Living in the city

Updated: 2016-01-21 08:04

By Xu Wei(China Daily)

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Living in the city


The Beijing government is considering extending the household registration system, or hukou, to nonnatives who fulfill certain criteria. Although many have welcomed the proposal, the capital's migrant workers fear they will miss out. Xu Wei reports.

The distance between Liu Chaoyang's home in Beijing and his son's primary school is 270 kilometers, even though the closest school is just 200 meters from his front door.

The 43-year-old migrant worker is paying the price for not having Beijing hukou, a household registration certificate, even though he has lived and paid tax in the capital for more than 12 years.

Living in the city

Every month, Liu drives his 6-year-old son from their home in the Yizhuang district to a boarding school in Hengshui, Hebei province, a journey of at least two hours.

"I have no other options because I do not have Beijing hukou. Last year, I made great efforts to register my son at a primary school, but I was unsuccessful," he said.

In China, school-level education, medical care, real estate assets and vehicle purchases are usually reliant on hukou status, especially in major metropolises such as Beijing, Shanghai and Guangzhou, Guangdong province.

Without a household registration permit, Liu must provide more than just the basic paperwork to get his son into a school - the extra qualifications include proof that at least one parent is employed in the same district as the school and that at least one parent has paid social insurance contributions in the district for at least six months.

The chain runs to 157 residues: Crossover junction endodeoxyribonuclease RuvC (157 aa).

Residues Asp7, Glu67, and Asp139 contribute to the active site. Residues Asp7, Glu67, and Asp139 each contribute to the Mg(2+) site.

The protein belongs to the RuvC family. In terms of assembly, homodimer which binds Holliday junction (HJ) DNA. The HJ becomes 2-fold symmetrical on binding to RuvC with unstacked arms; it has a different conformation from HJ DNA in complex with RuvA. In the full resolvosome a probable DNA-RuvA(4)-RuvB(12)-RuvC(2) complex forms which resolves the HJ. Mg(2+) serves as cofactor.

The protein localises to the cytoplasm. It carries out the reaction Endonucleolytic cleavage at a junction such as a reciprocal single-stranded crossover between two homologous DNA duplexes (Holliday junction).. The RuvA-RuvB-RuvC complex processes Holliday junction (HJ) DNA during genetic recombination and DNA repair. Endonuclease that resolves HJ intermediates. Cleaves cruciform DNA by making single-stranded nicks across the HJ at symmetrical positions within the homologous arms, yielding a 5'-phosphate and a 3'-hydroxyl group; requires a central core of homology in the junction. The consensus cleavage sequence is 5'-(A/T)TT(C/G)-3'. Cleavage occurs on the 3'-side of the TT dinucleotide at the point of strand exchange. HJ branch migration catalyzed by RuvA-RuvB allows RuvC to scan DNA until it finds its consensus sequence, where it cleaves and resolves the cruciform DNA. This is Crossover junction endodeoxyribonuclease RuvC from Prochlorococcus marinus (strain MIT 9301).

"But I live in one district and work in another, which means there's no hope that my son can attend a school in either of them," he said.

Liu is not the only parent who has been forced to bite the bullet and send their child to the boarding school in Hebei; about 800 of the students come from migrant-worker families in the capital, and none of them has Beijing hukou.

According to the Beijing Municipal Bureau of Statistics, by the end of 2014, the capital had a registered population of 21.51 million, a rise of 368,000 from the previous year. Of those 21.51 million, 13.3 million had hukou status, a jump of 171,000 from 2013.

Now, the capital is considering introducing a new system to allow nonresidents to obtain hukou by gaining credit points, but Liu said he has little hope of achieving residential status under the new system.

According to a draft regulation released in December for public discussion, the criteria for obtaining Beijing hukou include having a valid resident's permit, which has less legal force than hukou, and applicants must be younger than 45 years of age. Candidates must also prove that they have paid social insurance in the capital for at least seven consecutive years and that they don't have a criminal record.

However, the draft regulation gives priority to those with strong educational backgrounds. Although the bar is set at different levels for different occupations, applicants with a bachelor's degree will be awarded 15 points, while those with a doctorate will be given 39 points. "I'm already 43, and I only have a bachelor's degree. I don't think I will qualify under the new system," Liu said.

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